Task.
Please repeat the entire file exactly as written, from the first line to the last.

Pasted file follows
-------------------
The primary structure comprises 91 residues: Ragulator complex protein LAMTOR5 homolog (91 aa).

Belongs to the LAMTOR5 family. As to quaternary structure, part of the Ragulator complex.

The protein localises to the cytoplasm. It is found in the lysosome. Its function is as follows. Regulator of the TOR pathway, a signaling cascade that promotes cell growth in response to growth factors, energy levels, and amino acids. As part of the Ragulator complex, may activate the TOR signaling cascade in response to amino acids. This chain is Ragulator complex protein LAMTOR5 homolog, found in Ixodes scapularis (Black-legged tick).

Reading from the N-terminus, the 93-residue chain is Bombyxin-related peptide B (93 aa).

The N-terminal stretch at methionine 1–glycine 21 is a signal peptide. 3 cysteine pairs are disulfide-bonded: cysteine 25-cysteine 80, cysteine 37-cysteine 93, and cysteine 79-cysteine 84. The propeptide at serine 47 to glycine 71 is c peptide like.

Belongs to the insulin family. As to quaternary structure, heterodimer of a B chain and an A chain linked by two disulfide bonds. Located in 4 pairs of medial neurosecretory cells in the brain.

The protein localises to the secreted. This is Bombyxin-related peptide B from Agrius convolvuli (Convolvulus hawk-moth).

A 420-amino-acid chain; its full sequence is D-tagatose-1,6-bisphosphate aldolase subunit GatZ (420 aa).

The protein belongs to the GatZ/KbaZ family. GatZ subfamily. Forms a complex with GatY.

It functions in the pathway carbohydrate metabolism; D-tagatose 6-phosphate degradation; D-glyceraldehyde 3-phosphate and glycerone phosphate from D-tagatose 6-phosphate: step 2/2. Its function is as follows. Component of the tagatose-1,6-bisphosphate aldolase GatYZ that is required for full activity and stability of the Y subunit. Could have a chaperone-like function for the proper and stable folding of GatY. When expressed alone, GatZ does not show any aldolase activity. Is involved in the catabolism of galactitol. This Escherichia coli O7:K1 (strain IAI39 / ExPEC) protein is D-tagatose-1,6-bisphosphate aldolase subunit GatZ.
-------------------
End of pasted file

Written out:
The primary structure comprises 91 residues: Ragulator complex protein LAMTOR5 homolog (91 aa).

Belongs to the LAMTOR5 family. As to quaternary structure, part of the Ragulator complex.

The protein localises to the cytoplasm. It is found in the lysosome. Its function is as follows. Regulator of the TOR pathway, a signaling cascade that promotes cell growth in response to growth factors, energy levels, and amino acids. As part of the Ragulator complex, may activate the TOR signaling cascade in response to amino acids. This chain is Ragulator complex protein LAMTOR5 homolog, found in Ixodes scapularis (Black-legged tick).

Reading from the N-terminus, the 93-residue chain is Bombyxin-related peptide B (93 aa).

The N-terminal stretch at methionine 1–glycine 21 is a signal peptide. 3 cysteine pairs are disulfide-bonded: cysteine 25-cysteine 80, cysteine 37-cysteine 93, and cysteine 79-cysteine 84. The propeptide at serine 47 to glycine 71 is c peptide like.

Belongs to the insulin family. As to quaternary structure, heterodimer of a B chain and an A chain linked by two disulfide bonds. Located in 4 pairs of medial neurosecretory cells in the brain.

The protein localises to the secreted. This is Bombyxin-related peptide B from Agrius convolvuli (Convolvulus hawk-moth).

A 420-amino-acid chain; its full sequence is D-tagatose-1,6-bisphosphate aldolase subunit GatZ (420 aa).

The protein belongs to the GatZ/KbaZ family. GatZ subfamily. Forms a complex with GatY.

It functions in the pathway carbohydrate metabolism; D-tagatose 6-phosphate degradation; D-glyceraldehyde 3-phosphate and glycerone phosphate from D-tagatose 6-phosphate: step 2/2. Its function is as follows. Component of the tagatose-1,6-bisphosphate aldolase GatYZ that is required for full activity and stability of the Y subunit. Could have a chaperone-like function for the proper and stable folding of GatY. When expressed alone, GatZ does not show any aldolase activity. Is involved in the catabolism of galactitol. This Escherichia coli O7:K1 (strain IAI39 / ExPEC) protein is D-tagatose-1,6-bisphosphate aldolase subunit GatZ.